In December 2017, Charles McKenzie Ross Evans struck down his fiancée, Alicia Little, at a rural property near Kyneton in central Victoria. After crushing Little between a water tank under the tyres of his Toyota Hilux, Evans failed to render her any assistance, instead, running to a friend’s house and accusing Little of biting his nose and announcing she’d taken her own life by suicide.
Little, a mother of four, was found dead at the property with catastrophic injuries.
'Result of cowardice': Man receives four years jail for running down fiance, leaving her for dead https://t.co/Ob1jHW78pO
— ABC News (@abcnews) September 10, 2019
Evans struck Little with his car moments after she called triple-0, requesting assistance from the police. They had had an argument and Little had said she wanted to leave Evans.
In the Victorian Supreme Court on Wednesday Evans, 45, was sentenced by Justice Lesley Taylor to four years’ in jail. He pleaded guilty to one count of dangerous driving causing death, and one count of failing to render assistance after a motor vehicle accident. Both offences carry a maximum penalty of ten years’ in jail.
He was also disqualified from driving for five years.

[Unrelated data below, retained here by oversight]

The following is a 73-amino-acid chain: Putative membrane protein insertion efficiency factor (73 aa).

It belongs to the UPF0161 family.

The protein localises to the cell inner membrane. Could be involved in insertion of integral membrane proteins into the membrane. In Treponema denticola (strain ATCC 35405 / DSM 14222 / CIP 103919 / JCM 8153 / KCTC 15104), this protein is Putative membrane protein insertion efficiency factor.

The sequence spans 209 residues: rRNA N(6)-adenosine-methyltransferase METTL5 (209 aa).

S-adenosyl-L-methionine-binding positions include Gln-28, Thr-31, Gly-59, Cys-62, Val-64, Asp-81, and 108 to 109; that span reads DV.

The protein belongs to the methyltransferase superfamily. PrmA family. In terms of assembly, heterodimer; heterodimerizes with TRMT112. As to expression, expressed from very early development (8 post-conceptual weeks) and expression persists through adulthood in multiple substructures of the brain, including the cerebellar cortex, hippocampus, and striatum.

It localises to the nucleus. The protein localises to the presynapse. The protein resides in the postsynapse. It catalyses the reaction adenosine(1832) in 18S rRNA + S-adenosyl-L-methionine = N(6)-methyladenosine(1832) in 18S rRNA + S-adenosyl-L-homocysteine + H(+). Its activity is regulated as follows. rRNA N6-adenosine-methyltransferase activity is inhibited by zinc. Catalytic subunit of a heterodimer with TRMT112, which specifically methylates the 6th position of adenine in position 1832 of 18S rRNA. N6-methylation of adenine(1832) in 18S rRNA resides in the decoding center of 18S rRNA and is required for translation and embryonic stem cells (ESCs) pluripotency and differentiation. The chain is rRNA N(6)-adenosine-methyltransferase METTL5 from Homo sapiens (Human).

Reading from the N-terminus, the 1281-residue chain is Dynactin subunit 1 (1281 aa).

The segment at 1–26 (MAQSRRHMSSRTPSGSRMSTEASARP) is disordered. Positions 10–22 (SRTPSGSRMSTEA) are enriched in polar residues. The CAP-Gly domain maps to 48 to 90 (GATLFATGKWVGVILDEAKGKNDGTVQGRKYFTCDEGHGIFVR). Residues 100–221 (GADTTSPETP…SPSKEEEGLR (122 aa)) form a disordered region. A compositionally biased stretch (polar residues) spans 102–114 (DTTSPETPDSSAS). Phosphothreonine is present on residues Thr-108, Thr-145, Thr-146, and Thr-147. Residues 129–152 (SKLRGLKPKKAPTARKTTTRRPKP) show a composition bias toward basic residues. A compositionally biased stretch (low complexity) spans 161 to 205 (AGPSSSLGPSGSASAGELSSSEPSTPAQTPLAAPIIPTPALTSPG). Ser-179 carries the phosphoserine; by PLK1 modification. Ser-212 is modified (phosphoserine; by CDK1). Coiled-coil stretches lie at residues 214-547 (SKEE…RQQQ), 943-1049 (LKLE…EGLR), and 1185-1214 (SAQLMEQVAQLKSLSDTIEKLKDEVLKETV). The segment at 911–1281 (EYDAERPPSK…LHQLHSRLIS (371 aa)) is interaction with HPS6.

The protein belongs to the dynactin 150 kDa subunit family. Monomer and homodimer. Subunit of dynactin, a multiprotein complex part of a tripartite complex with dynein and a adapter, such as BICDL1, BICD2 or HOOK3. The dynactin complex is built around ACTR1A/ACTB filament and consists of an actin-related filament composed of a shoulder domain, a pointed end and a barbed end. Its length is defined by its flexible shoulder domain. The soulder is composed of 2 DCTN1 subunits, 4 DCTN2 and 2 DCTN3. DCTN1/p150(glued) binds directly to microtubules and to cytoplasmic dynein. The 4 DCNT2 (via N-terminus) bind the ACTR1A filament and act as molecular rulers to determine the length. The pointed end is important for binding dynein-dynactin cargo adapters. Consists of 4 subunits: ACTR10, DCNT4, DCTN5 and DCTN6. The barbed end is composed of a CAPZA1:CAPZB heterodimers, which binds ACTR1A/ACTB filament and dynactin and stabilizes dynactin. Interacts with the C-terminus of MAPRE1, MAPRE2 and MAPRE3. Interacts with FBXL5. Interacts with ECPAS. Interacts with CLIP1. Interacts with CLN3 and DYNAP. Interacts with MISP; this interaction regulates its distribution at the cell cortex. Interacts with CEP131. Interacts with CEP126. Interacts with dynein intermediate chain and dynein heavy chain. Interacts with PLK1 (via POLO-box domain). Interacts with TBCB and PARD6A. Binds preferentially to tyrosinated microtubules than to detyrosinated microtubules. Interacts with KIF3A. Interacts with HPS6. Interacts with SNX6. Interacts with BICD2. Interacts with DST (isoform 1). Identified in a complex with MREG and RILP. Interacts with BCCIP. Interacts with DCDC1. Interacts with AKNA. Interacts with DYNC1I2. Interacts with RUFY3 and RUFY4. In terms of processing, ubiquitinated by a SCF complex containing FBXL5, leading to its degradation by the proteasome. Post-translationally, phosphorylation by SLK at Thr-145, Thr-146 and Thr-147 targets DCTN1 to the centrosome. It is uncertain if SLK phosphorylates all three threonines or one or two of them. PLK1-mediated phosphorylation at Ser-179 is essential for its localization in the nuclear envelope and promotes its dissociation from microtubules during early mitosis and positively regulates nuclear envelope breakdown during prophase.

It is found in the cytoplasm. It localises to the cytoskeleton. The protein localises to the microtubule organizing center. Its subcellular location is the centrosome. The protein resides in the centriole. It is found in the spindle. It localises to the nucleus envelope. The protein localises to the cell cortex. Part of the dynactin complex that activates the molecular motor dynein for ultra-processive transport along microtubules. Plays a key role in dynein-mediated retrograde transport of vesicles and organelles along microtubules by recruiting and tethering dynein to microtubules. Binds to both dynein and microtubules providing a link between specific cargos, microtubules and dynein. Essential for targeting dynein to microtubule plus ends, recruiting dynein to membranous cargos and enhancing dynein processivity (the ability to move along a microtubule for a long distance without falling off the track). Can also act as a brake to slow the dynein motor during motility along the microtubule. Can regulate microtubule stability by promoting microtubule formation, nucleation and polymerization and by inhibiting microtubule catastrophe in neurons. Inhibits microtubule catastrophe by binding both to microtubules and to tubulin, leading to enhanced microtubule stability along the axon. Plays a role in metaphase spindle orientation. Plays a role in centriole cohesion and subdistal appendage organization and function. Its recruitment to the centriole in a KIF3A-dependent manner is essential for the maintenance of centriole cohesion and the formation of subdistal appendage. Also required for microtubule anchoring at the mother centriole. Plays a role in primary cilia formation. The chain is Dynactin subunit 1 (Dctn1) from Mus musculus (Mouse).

The woman in the blue scarf is Alicia Little’s mother. She hasn’t stopped sobbing. It’s difficult to watch. The family is wearing white and purple ribbons to raise awareness of family violence. “It shouldn’t be the norm.” @9NewsMelb pic.twitter.com/koFtEm2Ysu
— Eliza Rugg (@Eliza_Rugg9) September 10, 2019
Justice Lesley Taylor said he considered the 22 victim impact statements in sentencing Evans.
“What shines from those statements is that to those nearest to her, Alicia Little was a spirited, fun-loving woman whose friends meant the world,” she said.”More than one statement talks about her smile which could light a room.”
He’s been given a non-parole period of two and a half years; but having already served 621 days in jail, Evans could be released within a year.
This is the penalty for taking the life of a human woman.
The number of women whose lives have been claimed by violence this year currently stands at 35. We know this because of the difficult work of the Counting Dead Women Australia researchers of Destroy The Joint, who record of the names and ages and circumstances of women killed in Australia each year.
Four years for deliberately causing the death of a woman seems negligible.